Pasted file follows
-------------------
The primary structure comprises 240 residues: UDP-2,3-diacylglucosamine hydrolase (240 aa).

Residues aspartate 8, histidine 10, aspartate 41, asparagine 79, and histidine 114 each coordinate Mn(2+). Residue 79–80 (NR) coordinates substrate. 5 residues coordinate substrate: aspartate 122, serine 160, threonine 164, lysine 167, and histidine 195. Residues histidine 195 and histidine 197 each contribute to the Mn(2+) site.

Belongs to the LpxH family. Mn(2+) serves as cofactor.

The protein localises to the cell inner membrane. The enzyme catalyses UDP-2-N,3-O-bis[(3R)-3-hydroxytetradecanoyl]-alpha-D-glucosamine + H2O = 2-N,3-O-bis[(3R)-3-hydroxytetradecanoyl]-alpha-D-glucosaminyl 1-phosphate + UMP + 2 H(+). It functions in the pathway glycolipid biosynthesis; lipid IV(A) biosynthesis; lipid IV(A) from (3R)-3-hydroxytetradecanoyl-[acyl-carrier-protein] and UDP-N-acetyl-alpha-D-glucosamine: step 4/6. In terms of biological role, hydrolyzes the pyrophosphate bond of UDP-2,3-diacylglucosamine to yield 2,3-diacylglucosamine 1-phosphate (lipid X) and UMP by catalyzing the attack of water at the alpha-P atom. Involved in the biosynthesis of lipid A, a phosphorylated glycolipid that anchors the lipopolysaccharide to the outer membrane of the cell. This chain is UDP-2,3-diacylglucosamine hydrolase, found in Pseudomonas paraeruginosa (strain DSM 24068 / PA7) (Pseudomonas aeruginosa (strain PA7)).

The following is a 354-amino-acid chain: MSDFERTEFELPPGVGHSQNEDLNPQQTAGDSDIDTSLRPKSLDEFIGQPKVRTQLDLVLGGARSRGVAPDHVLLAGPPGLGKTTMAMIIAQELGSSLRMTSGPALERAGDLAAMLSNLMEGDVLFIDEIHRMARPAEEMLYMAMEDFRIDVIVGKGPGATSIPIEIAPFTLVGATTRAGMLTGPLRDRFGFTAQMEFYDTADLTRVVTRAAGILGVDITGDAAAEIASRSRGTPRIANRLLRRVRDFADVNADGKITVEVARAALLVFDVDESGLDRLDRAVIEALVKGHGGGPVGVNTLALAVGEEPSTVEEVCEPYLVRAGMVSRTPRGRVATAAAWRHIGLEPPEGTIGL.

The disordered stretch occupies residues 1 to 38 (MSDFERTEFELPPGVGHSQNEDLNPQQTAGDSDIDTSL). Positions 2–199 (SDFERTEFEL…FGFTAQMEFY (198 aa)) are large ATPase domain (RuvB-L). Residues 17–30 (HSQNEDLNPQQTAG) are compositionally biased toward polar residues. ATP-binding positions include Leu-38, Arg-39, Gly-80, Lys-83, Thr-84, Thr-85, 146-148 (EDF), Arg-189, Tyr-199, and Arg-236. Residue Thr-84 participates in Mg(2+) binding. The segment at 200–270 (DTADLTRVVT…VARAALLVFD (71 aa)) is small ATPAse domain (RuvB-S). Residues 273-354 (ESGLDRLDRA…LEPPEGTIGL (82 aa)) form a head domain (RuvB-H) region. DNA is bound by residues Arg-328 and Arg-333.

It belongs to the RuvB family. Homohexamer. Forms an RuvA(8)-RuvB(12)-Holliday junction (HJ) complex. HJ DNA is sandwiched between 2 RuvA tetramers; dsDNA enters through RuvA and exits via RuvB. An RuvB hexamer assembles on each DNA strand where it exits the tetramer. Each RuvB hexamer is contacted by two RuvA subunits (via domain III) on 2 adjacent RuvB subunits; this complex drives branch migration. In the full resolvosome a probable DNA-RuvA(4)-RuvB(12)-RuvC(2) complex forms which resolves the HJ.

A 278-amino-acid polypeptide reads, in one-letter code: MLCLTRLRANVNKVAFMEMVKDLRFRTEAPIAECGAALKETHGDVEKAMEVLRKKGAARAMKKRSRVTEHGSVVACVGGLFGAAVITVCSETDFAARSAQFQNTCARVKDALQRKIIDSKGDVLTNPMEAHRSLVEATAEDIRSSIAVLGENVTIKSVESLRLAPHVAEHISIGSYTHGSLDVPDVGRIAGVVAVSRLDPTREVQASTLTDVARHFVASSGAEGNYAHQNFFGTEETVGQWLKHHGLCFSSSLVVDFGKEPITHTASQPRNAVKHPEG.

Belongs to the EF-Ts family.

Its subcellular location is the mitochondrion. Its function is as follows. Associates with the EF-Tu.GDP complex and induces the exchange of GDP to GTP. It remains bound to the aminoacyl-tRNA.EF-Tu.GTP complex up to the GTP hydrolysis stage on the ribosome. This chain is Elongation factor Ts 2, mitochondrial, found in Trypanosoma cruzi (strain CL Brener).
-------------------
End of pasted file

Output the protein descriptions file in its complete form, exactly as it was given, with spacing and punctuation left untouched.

The primary structure comprises 240 residues: UDP-2,3-diacylglucosamine hydrolase (240 aa).

Residues aspartate 8, histidine 10, aspartate 41, asparagine 79, and histidine 114 each coordinate Mn(2+). Residue 79–80 (NR) coordinates substrate. 5 residues coordinate substrate: aspartate 122, serine 160, threonine 164, lysine 167, and histidine 195. Residues histidine 195 and histidine 197 each contribute to the Mn(2+) site.

Belongs to the LpxH family. Mn(2+) serves as cofactor.

The protein localises to the cell inner membrane. The enzyme catalyses UDP-2-N,3-O-bis[(3R)-3-hydroxytetradecanoyl]-alpha-D-glucosamine + H2O = 2-N,3-O-bis[(3R)-3-hydroxytetradecanoyl]-alpha-D-glucosaminyl 1-phosphate + UMP + 2 H(+). It functions in the pathway glycolipid biosynthesis; lipid IV(A) biosynthesis; lipid IV(A) from (3R)-3-hydroxytetradecanoyl-[acyl-carrier-protein] and UDP-N-acetyl-alpha-D-glucosamine: step 4/6. In terms of biological role, hydrolyzes the pyrophosphate bond of UDP-2,3-diacylglucosamine to yield 2,3-diacylglucosamine 1-phosphate (lipid X) and UMP by catalyzing the attack of water at the alpha-P atom. Involved in the biosynthesis of lipid A, a phosphorylated glycolipid that anchors the lipopolysaccharide to the outer membrane of the cell. This chain is UDP-2,3-diacylglucosamine hydrolase, found in Pseudomonas paraeruginosa (strain DSM 24068 / PA7) (Pseudomonas aeruginosa (strain PA7)).

The following is a 354-amino-acid chain: MSDFERTEFELPPGVGHSQNEDLNPQQTAGDSDIDTSLRPKSLDEFIGQPKVRTQLDLVLGGARSRGVAPDHVLLAGPPGLGKTTMAMIIAQELGSSLRMTSGPALERAGDLAAMLSNLMEGDVLFIDEIHRMARPAEEMLYMAMEDFRIDVIVGKGPGATSIPIEIAPFTLVGATTRAGMLTGPLRDRFGFTAQMEFYDTADLTRVVTRAAGILGVDITGDAAAEIASRSRGTPRIANRLLRRVRDFADVNADGKITVEVARAALLVFDVDESGLDRLDRAVIEALVKGHGGGPVGVNTLALAVGEEPSTVEEVCEPYLVRAGMVSRTPRGRVATAAAWRHIGLEPPEGTIGL.

The disordered stretch occupies residues 1 to 38 (MSDFERTEFELPPGVGHSQNEDLNPQQTAGDSDIDTSL). Positions 2–199 (SDFERTEFEL…FGFTAQMEFY (198 aa)) are large ATPase domain (RuvB-L). Residues 17–30 (HSQNEDLNPQQTAG) are compositionally biased toward polar residues. ATP-binding positions include Leu-38, Arg-39, Gly-80, Lys-83, Thr-84, Thr-85, 146-148 (EDF), Arg-189, Tyr-199, and Arg-236. Residue Thr-84 participates in Mg(2+) binding. The segment at 200–270 (DTADLTRVVT…VARAALLVFD (71 aa)) is small ATPAse domain (RuvB-S). Residues 273-354 (ESGLDRLDRA…LEPPEGTIGL (82 aa)) form a head domain (RuvB-H) region. DNA is bound by residues Arg-328 and Arg-333.

It belongs to the RuvB family. Homohexamer. Forms an RuvA(8)-RuvB(12)-Holliday junction (HJ) complex. HJ DNA is sandwiched between 2 RuvA tetramers; dsDNA enters through RuvA and exits via RuvB. An RuvB hexamer assembles on each DNA strand where it exits the tetramer. Each RuvB hexamer is contacted by two RuvA subunits (via domain III) on 2 adjacent RuvB subunits; this complex drives branch migration. In the full resolvosome a probable DNA-RuvA(4)-RuvB(12)-RuvC(2) complex forms which resolves the HJ.

A 278-amino-acid polypeptide reads, in one-letter code: MLCLTRLRANVNKVAFMEMVKDLRFRTEAPIAECGAALKETHGDVEKAMEVLRKKGAARAMKKRSRVTEHGSVVACVGGLFGAAVITVCSETDFAARSAQFQNTCARVKDALQRKIIDSKGDVLTNPMEAHRSLVEATAEDIRSSIAVLGENVTIKSVESLRLAPHVAEHISIGSYTHGSLDVPDVGRIAGVVAVSRLDPTREVQASTLTDVARHFVASSGAEGNYAHQNFFGTEETVGQWLKHHGLCFSSSLVVDFGKEPITHTASQPRNAVKHPEG.

Belongs to the EF-Ts family.

Its subcellular location is the mitochondrion. Its function is as follows. Associates with the EF-Tu.GDP complex and induces the exchange of GDP to GTP. It remains bound to the aminoacyl-tRNA.EF-Tu.GTP complex up to the GTP hydrolysis stage on the ribosome. This chain is Elongation factor Ts 2, mitochondrial, found in Trypanosoma cruzi (strain CL Brener).